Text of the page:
Once you’ve grokked the idea behind GWAS and what has been found so far, eQTLs make a lot of sense. First of all, QTL stands for Quantitative Trait Locus—which is a section of DNA that is associated with a trait that varies continuously, like height. At the end of the day, a GWAS of height could be said to be finding hQTLS.
You can map QTLs for anything you can measure, pQTLs for protein levels, mQTLs for DNA methylation, so on and so forth. An eQTL is a genetic locus that leads to a difference in gene expression. Given that GWAS found so many noncoding variants that appear to be involved in regulating genes, this is a logical type of mapping to do.
One of the flagship efforts in eQTL mapping has been the Genotype-Tissue Expression Project (GTEx), which analyzed massive biobanks of human tissues to look at how variants impacted gene expression. GTEx has detected millions of genetic variants significantly associated with changes in gene expression.
This catalog of variants can be used to figure out which genes are dialed up and down in different tissues in the body. It can also be useful for providing evidence for what GWAS variants are doing. By doing colocalization, it’s possible to overlap GWAS signals with eQTL signals—finding cases where there is a shared genetic variant. For the signals that overlap, it provides evidence that the variant is leading to impacting the trait by changing how a gene is expressed.
This is where the plot thickens again. As this new study points out, “just 43% of GWAS hits and a median of 21% of GWAS hits per trait, colocalized with eQTLs. Similarly, it has been estimated that only 11% of heritability for complex traits is mediated by gene expression in GTEx tissues.”
What explains this big disconnect?
The new model
One reason for the lack of overlap could be that we aren’t actually finding all of the eQTLs in the first place. Biology is really complicated. A variant could be changing gene expression only in specific cells, or at very specific time points. There has actually been evidence for this so far. I recently wrote about another preprint that is an example of this: they found thousands of eQTLs that were only detectable at single-cell resolution when immune cells became activated. Another bottleneck could be the tissue quality in GTEx, and the bias that comes from only being able to access adult postmortem samples.
While the explanation of context specificity makes intuitive sense, the new studies looking for eQTLs in different places have only added small amounts of overlap with GWAS variants. Now, this new study has proposed a model based on evolutionary theory to explain this.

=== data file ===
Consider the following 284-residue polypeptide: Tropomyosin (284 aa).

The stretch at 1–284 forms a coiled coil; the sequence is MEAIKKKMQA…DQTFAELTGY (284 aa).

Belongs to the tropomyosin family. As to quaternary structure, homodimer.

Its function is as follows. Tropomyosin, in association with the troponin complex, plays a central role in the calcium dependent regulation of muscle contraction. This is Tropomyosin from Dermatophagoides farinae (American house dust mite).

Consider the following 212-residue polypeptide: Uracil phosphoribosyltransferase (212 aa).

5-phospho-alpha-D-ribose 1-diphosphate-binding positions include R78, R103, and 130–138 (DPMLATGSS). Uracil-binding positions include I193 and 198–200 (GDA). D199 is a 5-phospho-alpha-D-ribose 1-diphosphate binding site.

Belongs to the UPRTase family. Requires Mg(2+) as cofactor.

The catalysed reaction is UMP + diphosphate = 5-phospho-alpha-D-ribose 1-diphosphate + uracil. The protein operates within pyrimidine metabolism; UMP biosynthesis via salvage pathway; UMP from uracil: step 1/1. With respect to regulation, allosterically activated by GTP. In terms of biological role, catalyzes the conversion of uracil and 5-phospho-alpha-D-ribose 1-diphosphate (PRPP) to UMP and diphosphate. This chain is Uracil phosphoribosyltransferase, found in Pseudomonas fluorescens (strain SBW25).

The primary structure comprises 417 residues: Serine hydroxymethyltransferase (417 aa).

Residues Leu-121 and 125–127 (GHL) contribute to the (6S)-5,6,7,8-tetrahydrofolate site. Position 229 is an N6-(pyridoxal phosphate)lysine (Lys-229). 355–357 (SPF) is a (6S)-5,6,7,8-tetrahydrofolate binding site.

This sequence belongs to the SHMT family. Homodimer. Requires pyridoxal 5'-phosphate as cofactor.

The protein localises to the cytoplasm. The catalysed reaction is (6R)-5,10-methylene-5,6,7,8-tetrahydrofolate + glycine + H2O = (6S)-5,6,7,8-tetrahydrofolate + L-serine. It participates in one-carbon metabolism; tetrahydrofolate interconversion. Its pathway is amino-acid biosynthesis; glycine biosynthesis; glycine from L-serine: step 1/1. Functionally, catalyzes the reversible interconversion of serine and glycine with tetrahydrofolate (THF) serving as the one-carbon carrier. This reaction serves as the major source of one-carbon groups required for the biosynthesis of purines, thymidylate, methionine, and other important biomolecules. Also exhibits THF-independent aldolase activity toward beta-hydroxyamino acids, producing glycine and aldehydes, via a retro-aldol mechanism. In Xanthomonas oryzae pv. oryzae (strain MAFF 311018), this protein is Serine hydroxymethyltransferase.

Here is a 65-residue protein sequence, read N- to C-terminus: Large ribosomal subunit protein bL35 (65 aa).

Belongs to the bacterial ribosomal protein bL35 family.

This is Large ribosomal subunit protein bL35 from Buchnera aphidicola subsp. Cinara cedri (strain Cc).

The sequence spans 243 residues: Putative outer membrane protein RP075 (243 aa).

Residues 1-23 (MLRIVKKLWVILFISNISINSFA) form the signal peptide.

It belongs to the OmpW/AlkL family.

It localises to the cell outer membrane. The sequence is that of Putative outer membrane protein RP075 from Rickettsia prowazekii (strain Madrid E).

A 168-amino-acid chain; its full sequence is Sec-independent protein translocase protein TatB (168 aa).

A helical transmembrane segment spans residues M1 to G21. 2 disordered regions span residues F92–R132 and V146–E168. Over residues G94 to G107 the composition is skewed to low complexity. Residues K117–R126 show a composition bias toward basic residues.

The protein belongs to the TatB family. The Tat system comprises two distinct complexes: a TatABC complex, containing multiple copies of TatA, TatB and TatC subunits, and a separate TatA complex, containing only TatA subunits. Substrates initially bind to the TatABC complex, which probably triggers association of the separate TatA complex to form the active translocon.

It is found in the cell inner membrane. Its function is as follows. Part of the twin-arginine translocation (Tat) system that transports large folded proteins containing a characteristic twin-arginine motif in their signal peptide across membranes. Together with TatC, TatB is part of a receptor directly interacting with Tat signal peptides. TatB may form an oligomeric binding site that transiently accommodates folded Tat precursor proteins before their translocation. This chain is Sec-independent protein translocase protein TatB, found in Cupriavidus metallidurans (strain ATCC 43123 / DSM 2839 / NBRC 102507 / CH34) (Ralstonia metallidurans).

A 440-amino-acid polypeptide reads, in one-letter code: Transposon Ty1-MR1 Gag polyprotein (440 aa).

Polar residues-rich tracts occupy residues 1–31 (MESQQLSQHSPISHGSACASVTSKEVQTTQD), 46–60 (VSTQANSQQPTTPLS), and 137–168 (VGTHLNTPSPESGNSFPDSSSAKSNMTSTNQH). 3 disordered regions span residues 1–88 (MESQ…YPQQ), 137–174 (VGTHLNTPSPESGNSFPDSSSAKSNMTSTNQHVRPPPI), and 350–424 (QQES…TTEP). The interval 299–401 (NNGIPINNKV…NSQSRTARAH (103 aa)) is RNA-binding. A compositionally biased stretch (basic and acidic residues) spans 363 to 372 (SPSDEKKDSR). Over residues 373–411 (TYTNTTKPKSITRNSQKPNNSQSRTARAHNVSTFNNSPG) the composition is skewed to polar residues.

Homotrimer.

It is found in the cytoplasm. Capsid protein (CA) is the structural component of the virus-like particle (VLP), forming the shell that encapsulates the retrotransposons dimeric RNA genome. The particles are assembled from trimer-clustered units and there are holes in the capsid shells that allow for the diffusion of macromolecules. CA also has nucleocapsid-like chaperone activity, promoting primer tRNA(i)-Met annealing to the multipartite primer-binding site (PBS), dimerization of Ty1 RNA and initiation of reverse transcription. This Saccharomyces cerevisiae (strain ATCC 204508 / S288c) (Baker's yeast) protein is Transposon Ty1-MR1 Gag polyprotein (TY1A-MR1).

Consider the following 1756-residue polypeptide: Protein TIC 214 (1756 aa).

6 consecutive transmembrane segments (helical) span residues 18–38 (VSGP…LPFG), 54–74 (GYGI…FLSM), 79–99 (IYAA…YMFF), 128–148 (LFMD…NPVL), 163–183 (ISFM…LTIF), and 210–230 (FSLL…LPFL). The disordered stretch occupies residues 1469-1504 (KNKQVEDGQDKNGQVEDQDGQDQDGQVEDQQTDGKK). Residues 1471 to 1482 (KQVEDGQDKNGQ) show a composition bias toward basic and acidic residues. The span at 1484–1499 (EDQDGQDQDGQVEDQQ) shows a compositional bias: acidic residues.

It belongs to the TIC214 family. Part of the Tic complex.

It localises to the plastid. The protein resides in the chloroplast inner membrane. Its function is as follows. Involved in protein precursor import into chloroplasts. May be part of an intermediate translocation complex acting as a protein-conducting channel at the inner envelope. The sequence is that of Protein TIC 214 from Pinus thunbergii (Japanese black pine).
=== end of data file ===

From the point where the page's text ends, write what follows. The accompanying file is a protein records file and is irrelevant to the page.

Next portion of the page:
The model is based on the fact that human traits are shaped by the forces of natural selection. Critically, it has been observed that selection acts against variants with a large effect size. This is called selective constraint.
Evolution is a slow process—selective constraint is like a stoplight where you are penalized for introducing too big of a change. This study looked for evidence of selective constraint in both GWAS variants and eQTLs. Interestingly, they found evidence for selective constraint in genes nearby GWAS variants, but not eQTLs.
A number of other features differed when they compared GWAS results and eQTLs. The model in this study proposes that this is the case because “selection affects the GWAS and eQTL assays differently, mostly preventing the discovery of eQTLs at important genes.”
The idea is that eQTL studies are powered to detect variants with a large effect on expression, and those variants are negatively selected against at the level of the trait. This model proposes a new explanation for the observed lack of overlap between the two types of studies so far.
This model is a big deal for human genetics. It proposes that we should modify our expectations of the amount of overlap between two of the biggest types of studies in the field: GWAS and eQTL mapping.
We should continue to see colocalization serve as a useful tool for understanding GWAS variants, and look for QTLs in more specific contexts. With that being said, we should keep in mind how selective pressures impact the discovery power of different study designs.
The authors also highlight different tools that can help mitigate these shortcomings in identifying the function of GWAS variants. Approaches like the sequence-based models I’ve written about, MPRA experiments, and CRISPR screens can all help to analyze the variants that may fall outside of the discovery horizon of eQTL mapping no matter how large sample sizes become in the future.
At the end of the day, a combination of strategies will be required to go from variant to function in the post-GWAS era.
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Until next time! 🧬
One technical point is that statistical power increases with sample size. Because of this, most GWA studies do not using DNA sequencing for measurement. Instead, they use SNP microarrays, which are much more scalable measurements that can rapidly detect the most common SNPs. The downside is that this biases discovery out of the gate, and misses larger structural variation.